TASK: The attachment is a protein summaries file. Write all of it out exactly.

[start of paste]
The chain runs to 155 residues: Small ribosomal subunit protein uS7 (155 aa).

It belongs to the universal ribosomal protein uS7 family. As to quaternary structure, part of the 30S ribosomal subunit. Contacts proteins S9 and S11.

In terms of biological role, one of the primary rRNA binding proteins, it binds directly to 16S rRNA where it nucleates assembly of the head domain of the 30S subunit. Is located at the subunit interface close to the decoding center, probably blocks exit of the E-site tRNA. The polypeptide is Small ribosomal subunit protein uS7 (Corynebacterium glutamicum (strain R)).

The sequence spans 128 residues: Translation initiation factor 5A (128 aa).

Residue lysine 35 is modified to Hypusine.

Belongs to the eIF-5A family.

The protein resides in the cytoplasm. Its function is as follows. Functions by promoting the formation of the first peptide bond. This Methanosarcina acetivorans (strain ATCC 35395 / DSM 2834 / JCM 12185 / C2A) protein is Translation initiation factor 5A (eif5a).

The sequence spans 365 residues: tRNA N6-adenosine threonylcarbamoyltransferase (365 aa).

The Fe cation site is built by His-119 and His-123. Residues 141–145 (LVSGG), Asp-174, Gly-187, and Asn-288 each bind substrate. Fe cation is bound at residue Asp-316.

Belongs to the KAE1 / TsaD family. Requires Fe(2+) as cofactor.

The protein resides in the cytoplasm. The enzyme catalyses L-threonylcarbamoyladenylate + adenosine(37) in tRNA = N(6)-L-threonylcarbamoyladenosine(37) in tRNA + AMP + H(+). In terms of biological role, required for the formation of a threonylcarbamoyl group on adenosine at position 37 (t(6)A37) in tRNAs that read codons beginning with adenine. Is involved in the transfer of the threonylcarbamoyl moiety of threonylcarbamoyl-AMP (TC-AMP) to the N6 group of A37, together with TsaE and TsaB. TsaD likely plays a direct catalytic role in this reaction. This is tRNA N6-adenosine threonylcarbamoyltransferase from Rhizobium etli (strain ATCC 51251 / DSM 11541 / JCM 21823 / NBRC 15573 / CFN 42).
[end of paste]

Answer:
The chain runs to 155 residues: Small ribosomal subunit protein uS7 (155 aa).

It belongs to the universal ribosomal protein uS7 family. As to quaternary structure, part of the 30S ribosomal subunit. Contacts proteins S9 and S11.

In terms of biological role, one of the primary rRNA binding proteins, it binds directly to 16S rRNA where it nucleates assembly of the head domain of the 30S subunit. Is located at the subunit interface close to the decoding center, probably blocks exit of the E-site tRNA. The polypeptide is Small ribosomal subunit protein uS7 (Corynebacterium glutamicum (strain R)).

The sequence spans 128 residues: Translation initiation factor 5A (128 aa).

Residue lysine 35 is modified to Hypusine.

Belongs to the eIF-5A family.

The protein resides in the cytoplasm. Its function is as follows. Functions by promoting the formation of the first peptide bond. This Methanosarcina acetivorans (strain ATCC 35395 / DSM 2834 / JCM 12185 / C2A) protein is Translation initiation factor 5A (eif5a).

The sequence spans 365 residues: tRNA N6-adenosine threonylcarbamoyltransferase (365 aa).

The Fe cation site is built by His-119 and His-123. Residues 141–145 (LVSGG), Asp-174, Gly-187, and Asn-288 each bind substrate. Fe cation is bound at residue Asp-316.

Belongs to the KAE1 / TsaD family. Requires Fe(2+) as cofactor.

The protein resides in the cytoplasm. The enzyme catalyses L-threonylcarbamoyladenylate + adenosine(37) in tRNA = N(6)-L-threonylcarbamoyladenosine(37) in tRNA + AMP + H(+). In terms of biological role, required for the formation of a threonylcarbamoyl group on adenosine at position 37 (t(6)A37) in tRNAs that read codons beginning with adenine. Is involved in the transfer of the threonylcarbamoyl moiety of threonylcarbamoyl-AMP (TC-AMP) to the N6 group of A37, together with TsaE and TsaB. TsaD likely plays a direct catalytic role in this reaction. This is tRNA N6-adenosine threonylcarbamoyltransferase from Rhizobium etli (strain ATCC 51251 / DSM 11541 / JCM 21823 / NBRC 15573 / CFN 42).